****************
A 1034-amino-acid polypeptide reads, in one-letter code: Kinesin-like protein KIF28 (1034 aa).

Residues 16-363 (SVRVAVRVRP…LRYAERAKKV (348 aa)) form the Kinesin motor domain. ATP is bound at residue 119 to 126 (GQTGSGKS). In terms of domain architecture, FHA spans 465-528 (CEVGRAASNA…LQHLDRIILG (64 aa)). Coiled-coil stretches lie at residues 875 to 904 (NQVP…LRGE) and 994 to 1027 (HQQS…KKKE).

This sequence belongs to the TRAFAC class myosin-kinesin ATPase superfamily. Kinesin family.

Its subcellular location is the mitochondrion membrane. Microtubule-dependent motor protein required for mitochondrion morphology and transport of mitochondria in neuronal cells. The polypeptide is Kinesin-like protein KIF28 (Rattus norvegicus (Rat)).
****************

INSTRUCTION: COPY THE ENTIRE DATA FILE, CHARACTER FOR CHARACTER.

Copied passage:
A 1034-amino-acid polypeptide reads, in one-letter code: Kinesin-like protein KIF28 (1034 aa).

Residues 16-363 (SVRVAVRVRP…LRYAERAKKV (348 aa)) form the Kinesin motor domain. ATP is bound at residue 119 to 126 (GQTGSGKS). In terms of domain architecture, FHA spans 465-528 (CEVGRAASNA…LQHLDRIILG (64 aa)). Coiled-coil stretches lie at residues 875 to 904 (NQVP…LRGE) and 994 to 1027 (HQQS…KKKE).

This sequence belongs to the TRAFAC class myosin-kinesin ATPase superfamily. Kinesin family.

Its subcellular location is the mitochondrion membrane. Microtubule-dependent motor protein required for mitochondrion morphology and transport of mitochondria in neuronal cells. The polypeptide is Kinesin-like protein KIF28 (Rattus norvegicus (Rat)).